By 1940 the family had settled at Stoomstraat 5 in Antwerp. Hermann struggled to find a job and to provide for his family. At the end of 1940 oldest son Ignaz together with 3000 other Jews in Antwerp was relocated by the German Military Government with force to the Belgian province of Limburg. He was sent to live in the Gruitrode municipality before being forced to work in the labour camp Op Den Holven in Overpelt as of May 1941. He was detained in the prison of Hasselt from 16 June to 5 July 1941. After his release he settled in Brussels were he provided for himself by making sweaters, clothing and other tailoring products. Meanwhile Hermann, Etta, Anna and Manfred remained in Antwerp where they obeyed the German anti-Jewish decrees such as registration in the municipal Jewish register, becoming members of the Association of Jews in Belgium and wearing the yellow star.
In the summer of 1942 Hermann Figowitz (46 years old) was summoned as a forced labourer by the German enterprise Organsiation Todt. He was put to work on the Atlantic wall in Northern France, where he was held in the Boulogne St. Martin camp. During Hermann’s absence Etta (52 years old), Manfred (14 years old) and Anna (23 years old) received an Arbeitseinsatzbefehl or convocation for forced labour. The letter threatened with severe punishment for those that did not obey due to which Etta, Manfred and Anna presented themselves at the Dossin barracks on 27 August 1942. On 29 August 1942 they were deported via Transport VI to Auschwitz-Birkenau. All were murdered. Hermann Figowitz was deported from Northern France via Transport XVII to Auschwitz-Birkenau on 31 October 1942. He too was killed.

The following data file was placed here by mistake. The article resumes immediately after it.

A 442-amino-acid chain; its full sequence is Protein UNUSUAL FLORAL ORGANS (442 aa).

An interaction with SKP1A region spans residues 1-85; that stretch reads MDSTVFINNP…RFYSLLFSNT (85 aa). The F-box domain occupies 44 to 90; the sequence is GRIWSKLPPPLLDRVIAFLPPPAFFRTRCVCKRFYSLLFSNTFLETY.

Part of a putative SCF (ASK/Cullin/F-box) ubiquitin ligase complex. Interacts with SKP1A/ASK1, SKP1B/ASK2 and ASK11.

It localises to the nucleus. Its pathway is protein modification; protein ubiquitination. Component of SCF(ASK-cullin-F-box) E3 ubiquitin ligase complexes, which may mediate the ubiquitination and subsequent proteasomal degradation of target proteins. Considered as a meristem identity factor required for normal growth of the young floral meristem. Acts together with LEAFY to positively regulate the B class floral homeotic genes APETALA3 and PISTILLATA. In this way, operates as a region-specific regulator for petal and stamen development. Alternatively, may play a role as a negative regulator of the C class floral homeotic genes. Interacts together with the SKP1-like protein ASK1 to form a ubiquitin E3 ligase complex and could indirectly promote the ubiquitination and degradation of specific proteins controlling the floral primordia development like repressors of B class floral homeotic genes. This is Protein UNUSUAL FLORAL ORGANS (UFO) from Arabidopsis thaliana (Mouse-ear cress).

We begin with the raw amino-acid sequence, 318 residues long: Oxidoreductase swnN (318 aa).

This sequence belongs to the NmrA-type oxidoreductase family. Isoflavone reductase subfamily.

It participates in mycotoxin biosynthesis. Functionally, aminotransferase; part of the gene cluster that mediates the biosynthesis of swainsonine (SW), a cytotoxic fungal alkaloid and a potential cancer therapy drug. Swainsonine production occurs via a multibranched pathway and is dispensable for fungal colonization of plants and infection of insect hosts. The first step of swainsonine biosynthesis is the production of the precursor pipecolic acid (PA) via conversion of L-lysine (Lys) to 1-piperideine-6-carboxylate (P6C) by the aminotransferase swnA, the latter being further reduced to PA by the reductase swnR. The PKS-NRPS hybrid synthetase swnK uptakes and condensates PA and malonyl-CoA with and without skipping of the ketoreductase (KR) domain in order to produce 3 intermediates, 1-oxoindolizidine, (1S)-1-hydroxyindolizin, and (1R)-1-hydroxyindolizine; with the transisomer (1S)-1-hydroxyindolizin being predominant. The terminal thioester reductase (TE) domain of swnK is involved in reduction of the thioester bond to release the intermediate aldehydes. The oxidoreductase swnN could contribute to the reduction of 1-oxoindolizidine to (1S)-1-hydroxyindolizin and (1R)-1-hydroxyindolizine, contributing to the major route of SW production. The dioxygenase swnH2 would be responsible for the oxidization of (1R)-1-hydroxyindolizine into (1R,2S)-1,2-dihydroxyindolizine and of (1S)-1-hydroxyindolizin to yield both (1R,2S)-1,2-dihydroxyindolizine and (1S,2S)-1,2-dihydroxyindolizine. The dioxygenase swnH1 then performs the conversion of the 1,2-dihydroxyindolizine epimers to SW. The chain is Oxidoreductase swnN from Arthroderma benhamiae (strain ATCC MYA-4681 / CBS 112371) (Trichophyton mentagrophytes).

Ignaz Figowitz was arrested in Antwerp and arrived at the Dossin barracks in Mechelen on 8 October 1942, sadly the day of his 22nd birthday. He was deported via Transport XIII to Auschwitz-Birkenau on 10 October 1942 and was hurdled out of the train at Kosel. He was then sent to the Gogolin work camp and later to Waldenburg, a subcamp of Gross-Rosen. Ignaz was liberated there by Soviet military forces on 8 May 1945 after surviving 31 months of slave labour. Ignaz was repatriated to Belgium and spent two years in there. His whereabouts and activities for this period are uncertain. He himself referred to this time as his black market days. Ignaz migrated to the United States in 1947 where he was reunited with his paternal uncles and aunts in Cleveland. His uncle Abram alias Ally Figowitz was like a surrogate father to Ignaz. Ignaz met his future wife Doris, who was American born, at his uncle’s house. Doris ‘Americanised’ Ignaz by giving him the popular first name Glen. Ignaz changed his name officially to Glen Ferell, a family derivative of Figowitz. Ignaz and Doris built a family and had four children, all named after Ignaz’s deceased family members. Although many camp survivors were burdened with trauma, Ignaz remained a strong, kind and loving husband and father who provided emotional and financial security for his children so they could embrace the world as a safe place. Ignaz Figowitz passed away at the age of 80 on 26 May 2001.
- Carole Kaufman, daughter of Ignaz Figowitz, kindly donated scans of family photos to Kazerne Dossin in 2020. The original items were taken to the United States by Carole's paternal great-aunt Anna Figowitz who migrated to Cleveland before the war.
- Carole Kaufman, daughter of Ignaz Figowitz, 2020